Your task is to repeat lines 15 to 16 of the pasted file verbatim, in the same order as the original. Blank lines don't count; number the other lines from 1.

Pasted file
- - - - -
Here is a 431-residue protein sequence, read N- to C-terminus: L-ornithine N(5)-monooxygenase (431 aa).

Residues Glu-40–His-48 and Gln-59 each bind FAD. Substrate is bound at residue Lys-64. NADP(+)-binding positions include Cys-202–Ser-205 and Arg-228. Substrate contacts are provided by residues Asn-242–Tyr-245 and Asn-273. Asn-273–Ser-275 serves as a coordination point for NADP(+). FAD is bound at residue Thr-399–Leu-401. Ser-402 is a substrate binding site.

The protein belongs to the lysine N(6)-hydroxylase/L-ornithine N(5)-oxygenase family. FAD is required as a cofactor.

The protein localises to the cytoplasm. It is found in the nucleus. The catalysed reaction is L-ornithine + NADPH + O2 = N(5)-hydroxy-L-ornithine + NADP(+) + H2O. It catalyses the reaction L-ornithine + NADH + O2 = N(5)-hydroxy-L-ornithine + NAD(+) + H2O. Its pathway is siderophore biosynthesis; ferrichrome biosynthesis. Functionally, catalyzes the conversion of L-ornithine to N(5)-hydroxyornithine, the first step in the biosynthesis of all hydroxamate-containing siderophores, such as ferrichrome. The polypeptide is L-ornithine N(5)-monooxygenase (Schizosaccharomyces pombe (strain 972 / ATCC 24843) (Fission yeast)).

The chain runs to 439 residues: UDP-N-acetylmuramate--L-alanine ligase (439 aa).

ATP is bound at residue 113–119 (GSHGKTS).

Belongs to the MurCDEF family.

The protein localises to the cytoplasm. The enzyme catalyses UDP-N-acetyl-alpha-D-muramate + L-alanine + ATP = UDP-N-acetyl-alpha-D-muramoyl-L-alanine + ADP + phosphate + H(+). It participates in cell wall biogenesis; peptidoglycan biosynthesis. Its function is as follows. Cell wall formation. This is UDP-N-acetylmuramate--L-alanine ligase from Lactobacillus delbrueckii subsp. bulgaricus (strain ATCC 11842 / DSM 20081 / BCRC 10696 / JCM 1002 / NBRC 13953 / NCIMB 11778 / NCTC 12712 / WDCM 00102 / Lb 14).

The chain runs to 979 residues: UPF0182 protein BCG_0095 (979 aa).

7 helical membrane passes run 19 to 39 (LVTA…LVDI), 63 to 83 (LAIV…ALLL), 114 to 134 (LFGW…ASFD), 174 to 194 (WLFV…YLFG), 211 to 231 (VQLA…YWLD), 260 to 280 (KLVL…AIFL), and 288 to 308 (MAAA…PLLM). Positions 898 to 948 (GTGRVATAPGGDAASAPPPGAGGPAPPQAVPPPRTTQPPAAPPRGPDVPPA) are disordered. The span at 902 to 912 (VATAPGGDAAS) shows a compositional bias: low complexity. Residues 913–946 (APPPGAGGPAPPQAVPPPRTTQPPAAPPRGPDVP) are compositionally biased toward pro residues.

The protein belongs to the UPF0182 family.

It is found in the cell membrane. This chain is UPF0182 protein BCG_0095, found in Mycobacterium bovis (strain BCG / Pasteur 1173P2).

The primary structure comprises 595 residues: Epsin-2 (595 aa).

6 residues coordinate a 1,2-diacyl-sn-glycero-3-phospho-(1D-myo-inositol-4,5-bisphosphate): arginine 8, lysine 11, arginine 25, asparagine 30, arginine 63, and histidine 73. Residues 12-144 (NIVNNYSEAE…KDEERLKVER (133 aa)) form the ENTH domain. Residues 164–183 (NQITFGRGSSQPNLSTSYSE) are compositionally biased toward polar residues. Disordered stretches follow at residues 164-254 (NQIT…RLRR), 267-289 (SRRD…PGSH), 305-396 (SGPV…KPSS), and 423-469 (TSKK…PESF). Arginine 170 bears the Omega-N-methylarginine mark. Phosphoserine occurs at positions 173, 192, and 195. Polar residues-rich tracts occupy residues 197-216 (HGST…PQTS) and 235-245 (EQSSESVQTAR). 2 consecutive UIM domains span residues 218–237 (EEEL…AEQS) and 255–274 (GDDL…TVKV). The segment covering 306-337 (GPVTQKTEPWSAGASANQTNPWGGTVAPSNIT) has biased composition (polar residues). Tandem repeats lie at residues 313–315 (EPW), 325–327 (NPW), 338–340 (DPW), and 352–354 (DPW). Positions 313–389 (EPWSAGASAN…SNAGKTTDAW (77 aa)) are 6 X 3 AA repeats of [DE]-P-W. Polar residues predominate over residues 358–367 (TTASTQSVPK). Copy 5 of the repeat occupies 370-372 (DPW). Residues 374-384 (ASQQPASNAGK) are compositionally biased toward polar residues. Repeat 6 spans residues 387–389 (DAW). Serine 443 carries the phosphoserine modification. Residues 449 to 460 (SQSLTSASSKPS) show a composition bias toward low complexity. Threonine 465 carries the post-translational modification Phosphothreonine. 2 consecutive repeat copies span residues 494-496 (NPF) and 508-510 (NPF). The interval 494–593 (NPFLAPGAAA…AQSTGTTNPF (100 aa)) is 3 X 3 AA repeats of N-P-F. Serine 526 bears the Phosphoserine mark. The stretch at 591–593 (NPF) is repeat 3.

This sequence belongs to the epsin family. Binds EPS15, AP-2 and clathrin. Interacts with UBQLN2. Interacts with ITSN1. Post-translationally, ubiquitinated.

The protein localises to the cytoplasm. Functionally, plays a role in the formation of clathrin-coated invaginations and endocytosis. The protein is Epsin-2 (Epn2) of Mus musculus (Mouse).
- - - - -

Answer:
This sequence belongs to the epsin family. Binds EPS15, AP-2 and clathrin. Interacts with UBQLN2. Interacts with ITSN1. Post-translationally, ubiquitinated.

The protein localises to the cytoplasm. Functionally, plays a role in the formation of clathrin-coated invaginations and endocytosis. The protein is Epsin-2 (Epn2) of Mus musculus (Mouse).